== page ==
Pakistan's Problem Is Britain?
By Staff News & Analysis - April 07, 2011

Pakistan's problem is that we did not make it British enough … Having told the Indians last year that Pakistan was basically a nest of terrorists, David Cameron (left) has now told an audience of academics in Pakistan that the real problem is Britain! Not just Kashmir, he said, but pretty much all the world's problems are our fault. He really does like to please an audience. For once I agree with Tristram Hunt, the Labour MP and historian, who said: "To say that Britain is a cause of many of the world's ills is naïve. To look back 50-odd years for the problems facing many post-colonial nations adds little to the understanding of the problems they face. – UK Telegraph/Ed West

Dominant Social Theme: There's baby-faced Cameron again, running around the world and running down Britain, besides. He's an embarrassment. Heck, bring back Labour. Long Live the Queen!

Free-Market Analysis: The UK Telegraph is often a good read. But occasionally you run into stories such as this one by Ed West who is a young columnist for the paper. Just to make sure this column was not an aberration, we checked his archive. Sure enough it was littered with columns like "How will Anglo-American relations fare when America is no longer majority white?" and "Regime change in Syria could mean the extinction of Jesus Christ's language." These are not our concerns, but they are West's and to a lesser extent, the Telegraph's. It is still, in a sense, a Royalist newspaper with a specific voice and agenda, though a muted one in this modern age.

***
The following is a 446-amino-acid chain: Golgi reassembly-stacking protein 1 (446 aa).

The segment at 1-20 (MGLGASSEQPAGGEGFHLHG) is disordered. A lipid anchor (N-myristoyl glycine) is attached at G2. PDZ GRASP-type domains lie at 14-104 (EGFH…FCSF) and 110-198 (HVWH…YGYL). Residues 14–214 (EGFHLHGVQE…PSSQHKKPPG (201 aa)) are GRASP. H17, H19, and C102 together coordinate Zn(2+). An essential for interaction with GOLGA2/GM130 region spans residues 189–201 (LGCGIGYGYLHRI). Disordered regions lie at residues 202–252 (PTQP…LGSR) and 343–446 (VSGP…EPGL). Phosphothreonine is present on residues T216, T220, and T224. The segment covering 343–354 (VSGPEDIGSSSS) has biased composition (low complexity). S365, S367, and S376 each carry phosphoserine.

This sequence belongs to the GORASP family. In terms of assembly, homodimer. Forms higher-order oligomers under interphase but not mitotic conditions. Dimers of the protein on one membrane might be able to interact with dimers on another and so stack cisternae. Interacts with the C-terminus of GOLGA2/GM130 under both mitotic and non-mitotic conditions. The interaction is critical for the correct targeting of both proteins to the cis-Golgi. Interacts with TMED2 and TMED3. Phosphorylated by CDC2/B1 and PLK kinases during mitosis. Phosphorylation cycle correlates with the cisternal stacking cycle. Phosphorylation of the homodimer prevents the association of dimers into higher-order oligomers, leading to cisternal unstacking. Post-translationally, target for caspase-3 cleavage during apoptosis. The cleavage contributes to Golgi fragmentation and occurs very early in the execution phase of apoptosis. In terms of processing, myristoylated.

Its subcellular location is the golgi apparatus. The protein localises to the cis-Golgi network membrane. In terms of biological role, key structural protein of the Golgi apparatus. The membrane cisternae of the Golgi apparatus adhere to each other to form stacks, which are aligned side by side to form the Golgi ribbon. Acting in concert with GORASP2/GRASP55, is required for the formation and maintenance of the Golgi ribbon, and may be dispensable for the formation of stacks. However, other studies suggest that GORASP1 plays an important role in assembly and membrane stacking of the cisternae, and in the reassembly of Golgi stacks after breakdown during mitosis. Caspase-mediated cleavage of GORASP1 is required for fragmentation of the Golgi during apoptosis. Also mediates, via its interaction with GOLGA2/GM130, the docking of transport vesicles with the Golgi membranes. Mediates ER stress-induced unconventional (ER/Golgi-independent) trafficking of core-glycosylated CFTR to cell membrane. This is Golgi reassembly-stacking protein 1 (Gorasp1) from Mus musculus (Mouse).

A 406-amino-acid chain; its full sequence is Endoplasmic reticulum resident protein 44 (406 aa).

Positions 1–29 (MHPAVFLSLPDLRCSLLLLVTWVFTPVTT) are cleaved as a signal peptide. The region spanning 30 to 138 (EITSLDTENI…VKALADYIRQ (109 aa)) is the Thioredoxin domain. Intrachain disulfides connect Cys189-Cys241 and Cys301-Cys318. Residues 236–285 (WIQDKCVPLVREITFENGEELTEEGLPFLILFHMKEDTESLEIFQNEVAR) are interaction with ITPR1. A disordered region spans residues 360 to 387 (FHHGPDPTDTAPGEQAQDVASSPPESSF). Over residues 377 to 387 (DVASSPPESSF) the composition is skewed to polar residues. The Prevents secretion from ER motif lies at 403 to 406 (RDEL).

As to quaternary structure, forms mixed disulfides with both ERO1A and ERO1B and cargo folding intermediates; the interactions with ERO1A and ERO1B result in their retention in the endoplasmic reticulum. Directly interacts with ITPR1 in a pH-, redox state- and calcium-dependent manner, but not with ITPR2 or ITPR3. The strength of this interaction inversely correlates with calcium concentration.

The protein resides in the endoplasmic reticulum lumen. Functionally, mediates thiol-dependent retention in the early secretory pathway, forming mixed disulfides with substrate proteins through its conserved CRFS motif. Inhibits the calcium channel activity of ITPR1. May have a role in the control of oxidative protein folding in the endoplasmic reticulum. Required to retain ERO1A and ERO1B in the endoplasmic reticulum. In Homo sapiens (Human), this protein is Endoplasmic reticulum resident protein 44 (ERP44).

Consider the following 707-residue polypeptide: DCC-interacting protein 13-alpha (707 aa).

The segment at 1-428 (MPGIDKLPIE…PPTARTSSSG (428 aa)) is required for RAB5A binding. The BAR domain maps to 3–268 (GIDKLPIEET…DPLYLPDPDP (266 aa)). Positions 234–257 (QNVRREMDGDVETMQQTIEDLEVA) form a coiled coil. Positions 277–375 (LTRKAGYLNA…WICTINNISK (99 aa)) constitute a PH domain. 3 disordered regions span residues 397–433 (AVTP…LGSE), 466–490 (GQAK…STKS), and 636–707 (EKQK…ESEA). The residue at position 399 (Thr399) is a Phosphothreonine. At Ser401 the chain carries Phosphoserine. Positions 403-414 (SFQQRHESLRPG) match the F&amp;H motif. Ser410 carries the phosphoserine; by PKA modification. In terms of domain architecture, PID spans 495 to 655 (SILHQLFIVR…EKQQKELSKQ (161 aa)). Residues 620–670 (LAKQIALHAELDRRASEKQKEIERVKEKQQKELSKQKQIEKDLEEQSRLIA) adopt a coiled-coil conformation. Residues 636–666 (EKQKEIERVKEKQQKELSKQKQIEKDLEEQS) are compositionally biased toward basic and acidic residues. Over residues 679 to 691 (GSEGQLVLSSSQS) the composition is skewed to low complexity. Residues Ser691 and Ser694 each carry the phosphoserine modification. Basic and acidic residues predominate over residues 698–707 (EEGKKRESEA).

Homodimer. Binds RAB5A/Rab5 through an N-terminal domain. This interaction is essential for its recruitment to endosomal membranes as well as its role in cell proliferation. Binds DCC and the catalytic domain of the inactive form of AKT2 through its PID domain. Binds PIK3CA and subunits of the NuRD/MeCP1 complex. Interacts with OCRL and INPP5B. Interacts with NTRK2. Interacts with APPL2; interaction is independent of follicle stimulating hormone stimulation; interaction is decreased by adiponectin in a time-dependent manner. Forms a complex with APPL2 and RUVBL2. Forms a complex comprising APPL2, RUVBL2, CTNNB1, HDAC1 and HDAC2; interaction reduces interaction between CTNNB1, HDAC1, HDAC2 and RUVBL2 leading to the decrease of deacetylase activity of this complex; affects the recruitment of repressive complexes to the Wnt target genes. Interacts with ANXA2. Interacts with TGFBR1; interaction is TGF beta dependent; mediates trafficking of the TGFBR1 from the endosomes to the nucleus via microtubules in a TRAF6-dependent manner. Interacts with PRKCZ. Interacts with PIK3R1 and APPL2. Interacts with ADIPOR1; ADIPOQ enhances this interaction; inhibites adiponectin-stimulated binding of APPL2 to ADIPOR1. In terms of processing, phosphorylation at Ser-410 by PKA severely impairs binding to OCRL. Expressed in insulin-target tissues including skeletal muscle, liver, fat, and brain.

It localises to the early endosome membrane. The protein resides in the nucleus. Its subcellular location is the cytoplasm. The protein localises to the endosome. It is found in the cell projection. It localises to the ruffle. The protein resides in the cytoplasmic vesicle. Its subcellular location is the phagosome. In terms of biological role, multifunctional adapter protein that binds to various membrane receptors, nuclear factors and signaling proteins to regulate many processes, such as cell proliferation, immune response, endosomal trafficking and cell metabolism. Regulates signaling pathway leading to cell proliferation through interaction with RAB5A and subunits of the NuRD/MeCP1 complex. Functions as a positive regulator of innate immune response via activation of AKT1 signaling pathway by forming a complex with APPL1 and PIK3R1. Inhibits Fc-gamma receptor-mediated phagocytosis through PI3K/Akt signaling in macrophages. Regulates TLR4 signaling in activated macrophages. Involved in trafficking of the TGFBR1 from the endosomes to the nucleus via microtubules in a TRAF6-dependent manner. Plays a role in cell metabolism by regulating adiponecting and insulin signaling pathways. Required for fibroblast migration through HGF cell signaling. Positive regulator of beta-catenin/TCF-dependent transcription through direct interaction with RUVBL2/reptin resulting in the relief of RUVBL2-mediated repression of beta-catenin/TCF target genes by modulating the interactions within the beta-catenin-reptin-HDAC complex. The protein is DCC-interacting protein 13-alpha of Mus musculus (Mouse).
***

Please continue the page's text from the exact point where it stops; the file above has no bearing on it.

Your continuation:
Anyway, we wanted to take the opportunity to comment on this editorial because to us it represents almost everything that is wrong with a certain robust strand of Western thought that one could call, politely, "neocon." British neocon thought, actually, is not much different than the American version. It is based on a robust nationalism, a tendency to want to impose one's culture and will on others (especially in the so-called developing world) and a willingness to use violence to do so.

Western neocon-ism is robustly, militantly masculine, in the ways that only columns can be that are written by reporters who can't shoot and don't know how to fight. Most American neocons have never been closer to a gun-battle than a TV set, but that doesn't stop them from celebrating the reality of violence or its potential. This sort of faux-militarism is also marked by "tough talk." We have an example of such rhetoric in the opening stanza of the article, when West asserts that, "David Cameron has a tendency to go to countries around the world and tell them what they want to hear, whether it is in Israel, Turkey, India and Pakistan."